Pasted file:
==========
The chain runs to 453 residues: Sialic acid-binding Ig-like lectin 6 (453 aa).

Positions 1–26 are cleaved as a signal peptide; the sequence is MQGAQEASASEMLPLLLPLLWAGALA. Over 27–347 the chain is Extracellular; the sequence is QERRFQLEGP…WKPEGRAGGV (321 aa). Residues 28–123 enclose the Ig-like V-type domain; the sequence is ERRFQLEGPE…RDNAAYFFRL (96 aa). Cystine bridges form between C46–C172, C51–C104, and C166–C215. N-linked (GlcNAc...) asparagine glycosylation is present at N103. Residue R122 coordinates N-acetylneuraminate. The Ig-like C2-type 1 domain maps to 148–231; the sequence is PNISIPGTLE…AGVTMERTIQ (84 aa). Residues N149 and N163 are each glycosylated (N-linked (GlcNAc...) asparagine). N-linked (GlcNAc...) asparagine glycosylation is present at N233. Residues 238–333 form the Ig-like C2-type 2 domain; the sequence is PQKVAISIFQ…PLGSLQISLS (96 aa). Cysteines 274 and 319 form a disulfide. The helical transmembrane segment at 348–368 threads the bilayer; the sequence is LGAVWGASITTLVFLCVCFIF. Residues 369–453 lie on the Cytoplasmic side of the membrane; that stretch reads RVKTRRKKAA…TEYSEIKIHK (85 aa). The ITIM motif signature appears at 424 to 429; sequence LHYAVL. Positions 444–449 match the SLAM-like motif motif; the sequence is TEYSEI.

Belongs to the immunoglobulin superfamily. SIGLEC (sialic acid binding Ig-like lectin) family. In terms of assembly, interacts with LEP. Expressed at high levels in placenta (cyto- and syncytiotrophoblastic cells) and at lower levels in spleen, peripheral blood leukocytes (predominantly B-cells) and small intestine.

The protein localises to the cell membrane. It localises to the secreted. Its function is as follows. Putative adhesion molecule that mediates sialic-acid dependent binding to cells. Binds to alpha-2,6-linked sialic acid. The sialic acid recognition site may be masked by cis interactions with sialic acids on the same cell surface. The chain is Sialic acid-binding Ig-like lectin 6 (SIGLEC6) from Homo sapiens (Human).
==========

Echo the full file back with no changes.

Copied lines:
The chain runs to 453 residues: Sialic acid-binding Ig-like lectin 6 (453 aa).

Positions 1–26 are cleaved as a signal peptide; the sequence is MQGAQEASASEMLPLLLPLLWAGALA. Over 27–347 the chain is Extracellular; the sequence is QERRFQLEGP…WKPEGRAGGV (321 aa). Residues 28–123 enclose the Ig-like V-type domain; the sequence is ERRFQLEGPE…RDNAAYFFRL (96 aa). Cystine bridges form between C46–C172, C51–C104, and C166–C215. N-linked (GlcNAc...) asparagine glycosylation is present at N103. Residue R122 coordinates N-acetylneuraminate. The Ig-like C2-type 1 domain maps to 148–231; the sequence is PNISIPGTLE…AGVTMERTIQ (84 aa). Residues N149 and N163 are each glycosylated (N-linked (GlcNAc...) asparagine). N-linked (GlcNAc...) asparagine glycosylation is present at N233. Residues 238–333 form the Ig-like C2-type 2 domain; the sequence is PQKVAISIFQ…PLGSLQISLS (96 aa). Cysteines 274 and 319 form a disulfide. The helical transmembrane segment at 348–368 threads the bilayer; the sequence is LGAVWGASITTLVFLCVCFIF. Residues 369–453 lie on the Cytoplasmic side of the membrane; that stretch reads RVKTRRKKAA…TEYSEIKIHK (85 aa). The ITIM motif signature appears at 424 to 429; sequence LHYAVL. Positions 444–449 match the SLAM-like motif motif; the sequence is TEYSEI.

Belongs to the immunoglobulin superfamily. SIGLEC (sialic acid binding Ig-like lectin) family. In terms of assembly, interacts with LEP. Expressed at high levels in placenta (cyto- and syncytiotrophoblastic cells) and at lower levels in spleen, peripheral blood leukocytes (predominantly B-cells) and small intestine.

The protein localises to the cell membrane. It localises to the secreted. Its function is as follows. Putative adhesion molecule that mediates sialic-acid dependent binding to cells. Binds to alpha-2,6-linked sialic acid. The sialic acid recognition site may be masked by cis interactions with sialic acids on the same cell surface. The chain is Sialic acid-binding Ig-like lectin 6 (SIGLEC6) from Homo sapiens (Human).